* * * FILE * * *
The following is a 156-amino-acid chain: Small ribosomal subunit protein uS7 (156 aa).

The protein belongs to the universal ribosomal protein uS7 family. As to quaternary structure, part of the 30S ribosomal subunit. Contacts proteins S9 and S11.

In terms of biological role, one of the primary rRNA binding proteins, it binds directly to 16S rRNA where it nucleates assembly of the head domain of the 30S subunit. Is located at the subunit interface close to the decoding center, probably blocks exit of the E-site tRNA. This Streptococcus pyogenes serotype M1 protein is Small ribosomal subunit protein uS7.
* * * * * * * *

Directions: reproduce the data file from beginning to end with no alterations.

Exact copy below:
The following is a 156-amino-acid chain: Small ribosomal subunit protein uS7 (156 aa).

The protein belongs to the universal ribosomal protein uS7 family. As to quaternary structure, part of the 30S ribosomal subunit. Contacts proteins S9 and S11.

In terms of biological role, one of the primary rRNA binding proteins, it binds directly to 16S rRNA where it nucleates assembly of the head domain of the 30S subunit. Is located at the subunit interface close to the decoding center, probably blocks exit of the E-site tRNA. This Streptococcus pyogenes serotype M1 protein is Small ribosomal subunit protein uS7.